h. The unfolding drama of redemption, awaiting Christ's return, is currently happening on earth. Earth is center court, center stage, awaiting the consummation of Christ's return and the setting up of his kingdom. Logically, this seems a compelling reason to think those in heaven might see what is happening on the earth. If in heaven we will be concerned with what God is concerned with, and his focus is on the spiritual battle on earth, why would we not witness his works there?
i. Christ, in heaven, watches closely what transpires on earth, especially in the lives of God's people (Rev. 2-3). If the Sovereign God's attentions are on earth, why wouldn't those of his heavenly subjects be? When a great war is transpiring, is anyone in the home country uninformed and unaware of it? When a great drama is taking place, do those who know the writer, producer and cast-and have great interest in the outcome-refrain from watching?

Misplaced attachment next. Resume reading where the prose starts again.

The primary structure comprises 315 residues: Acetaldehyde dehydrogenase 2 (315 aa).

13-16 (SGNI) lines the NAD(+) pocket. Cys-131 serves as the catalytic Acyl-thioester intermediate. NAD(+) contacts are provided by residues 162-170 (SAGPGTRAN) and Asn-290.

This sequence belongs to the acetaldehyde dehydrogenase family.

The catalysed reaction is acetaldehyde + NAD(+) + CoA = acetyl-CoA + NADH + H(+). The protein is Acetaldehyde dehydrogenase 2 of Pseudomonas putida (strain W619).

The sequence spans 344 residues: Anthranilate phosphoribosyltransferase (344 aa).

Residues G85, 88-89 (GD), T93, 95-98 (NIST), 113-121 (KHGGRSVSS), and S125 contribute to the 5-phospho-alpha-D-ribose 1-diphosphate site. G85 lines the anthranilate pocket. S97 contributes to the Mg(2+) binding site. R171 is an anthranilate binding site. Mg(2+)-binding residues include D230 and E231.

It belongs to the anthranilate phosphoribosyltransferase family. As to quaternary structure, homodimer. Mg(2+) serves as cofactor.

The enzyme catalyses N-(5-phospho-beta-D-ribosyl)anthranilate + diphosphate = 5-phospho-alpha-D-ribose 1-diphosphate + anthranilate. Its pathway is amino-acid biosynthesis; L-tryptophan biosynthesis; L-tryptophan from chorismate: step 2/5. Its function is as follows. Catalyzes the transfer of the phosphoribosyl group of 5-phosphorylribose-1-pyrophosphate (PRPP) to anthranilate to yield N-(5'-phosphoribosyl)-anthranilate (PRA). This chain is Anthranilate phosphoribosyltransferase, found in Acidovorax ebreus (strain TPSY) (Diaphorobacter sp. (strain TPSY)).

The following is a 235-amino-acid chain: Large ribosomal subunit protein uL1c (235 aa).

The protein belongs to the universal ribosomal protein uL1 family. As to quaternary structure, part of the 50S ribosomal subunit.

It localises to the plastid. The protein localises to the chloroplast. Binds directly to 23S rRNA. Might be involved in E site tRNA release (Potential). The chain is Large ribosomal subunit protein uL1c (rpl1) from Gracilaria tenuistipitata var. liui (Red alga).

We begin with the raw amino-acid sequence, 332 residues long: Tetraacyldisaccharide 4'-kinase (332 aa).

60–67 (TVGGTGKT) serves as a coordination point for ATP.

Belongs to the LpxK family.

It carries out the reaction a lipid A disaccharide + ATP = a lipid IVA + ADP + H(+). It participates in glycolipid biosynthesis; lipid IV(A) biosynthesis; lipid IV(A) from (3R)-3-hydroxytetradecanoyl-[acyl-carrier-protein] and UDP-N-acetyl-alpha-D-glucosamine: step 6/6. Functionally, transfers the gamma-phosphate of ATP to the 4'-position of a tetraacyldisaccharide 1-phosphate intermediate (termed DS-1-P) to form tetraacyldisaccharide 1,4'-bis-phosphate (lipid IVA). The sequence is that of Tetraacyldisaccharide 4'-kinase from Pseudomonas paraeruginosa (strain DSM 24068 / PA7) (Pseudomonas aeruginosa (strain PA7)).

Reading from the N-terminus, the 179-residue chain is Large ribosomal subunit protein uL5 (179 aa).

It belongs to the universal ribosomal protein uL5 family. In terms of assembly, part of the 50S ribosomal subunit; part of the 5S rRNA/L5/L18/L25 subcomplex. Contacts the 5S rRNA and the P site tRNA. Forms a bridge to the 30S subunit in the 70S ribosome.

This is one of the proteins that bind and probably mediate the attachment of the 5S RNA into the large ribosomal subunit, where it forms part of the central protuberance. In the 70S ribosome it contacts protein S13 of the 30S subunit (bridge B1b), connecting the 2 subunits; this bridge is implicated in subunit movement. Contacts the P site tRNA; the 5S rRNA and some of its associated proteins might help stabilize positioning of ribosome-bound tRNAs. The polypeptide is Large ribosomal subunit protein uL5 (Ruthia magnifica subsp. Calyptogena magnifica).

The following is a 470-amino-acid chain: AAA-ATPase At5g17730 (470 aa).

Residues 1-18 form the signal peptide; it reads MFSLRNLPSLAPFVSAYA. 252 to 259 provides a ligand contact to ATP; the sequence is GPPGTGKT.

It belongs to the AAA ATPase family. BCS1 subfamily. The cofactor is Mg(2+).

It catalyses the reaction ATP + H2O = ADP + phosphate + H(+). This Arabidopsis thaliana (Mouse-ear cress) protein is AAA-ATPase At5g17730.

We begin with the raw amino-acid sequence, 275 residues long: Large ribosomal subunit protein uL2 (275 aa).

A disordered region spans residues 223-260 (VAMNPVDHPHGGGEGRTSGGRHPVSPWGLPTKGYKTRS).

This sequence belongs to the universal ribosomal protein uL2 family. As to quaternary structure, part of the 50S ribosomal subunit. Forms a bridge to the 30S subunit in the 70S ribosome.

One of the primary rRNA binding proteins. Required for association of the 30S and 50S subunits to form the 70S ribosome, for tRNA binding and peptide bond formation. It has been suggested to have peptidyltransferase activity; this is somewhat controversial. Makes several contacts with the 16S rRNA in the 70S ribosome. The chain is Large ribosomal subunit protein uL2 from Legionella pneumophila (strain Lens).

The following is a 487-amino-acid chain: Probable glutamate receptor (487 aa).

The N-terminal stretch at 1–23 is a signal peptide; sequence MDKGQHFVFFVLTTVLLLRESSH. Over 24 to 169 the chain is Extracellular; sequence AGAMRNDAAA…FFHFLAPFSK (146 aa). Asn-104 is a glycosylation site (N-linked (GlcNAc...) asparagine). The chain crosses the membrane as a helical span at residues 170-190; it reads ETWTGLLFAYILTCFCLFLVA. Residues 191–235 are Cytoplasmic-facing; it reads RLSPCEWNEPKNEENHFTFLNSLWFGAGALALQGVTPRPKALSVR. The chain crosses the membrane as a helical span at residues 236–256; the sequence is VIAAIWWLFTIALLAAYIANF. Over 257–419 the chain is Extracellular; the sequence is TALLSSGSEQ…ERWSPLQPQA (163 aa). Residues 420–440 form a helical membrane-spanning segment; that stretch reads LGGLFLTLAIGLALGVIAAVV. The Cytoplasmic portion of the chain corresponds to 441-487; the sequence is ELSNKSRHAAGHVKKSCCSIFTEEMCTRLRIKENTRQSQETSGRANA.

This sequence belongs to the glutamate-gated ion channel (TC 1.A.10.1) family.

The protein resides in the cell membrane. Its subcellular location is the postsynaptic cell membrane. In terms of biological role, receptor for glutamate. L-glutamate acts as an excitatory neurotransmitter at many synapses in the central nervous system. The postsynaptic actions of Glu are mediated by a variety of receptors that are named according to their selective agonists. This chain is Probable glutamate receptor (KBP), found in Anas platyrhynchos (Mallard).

j. Angels saw Christ on earth (1 Tim. 3:16). There are clear indications angels know what is happening on earth (Luke 1:26; 1 Cor. 11:10). If angels, why not saints? Don't the people of God in heaven have as much vested interests in the spiritual events happening on earth as do angels?
k. Christ said "there will be more rejoicing in heaven over one sinner who repents than over ninety-nine who do not need to" (Luke 15:7). Similarly, "there is rejoicing in the presence of the angels of God over one sinner who repents" (Luke 15:10). Who is doing this rejoicing in heaven, in the presence of angels? Doesn't it logically include the saints in heaven, who would of all people appreciate the joy and wonder of human conversion? (If they rejoice over conversions happening on earth, then obviously they must be aware of what is happening on earth.)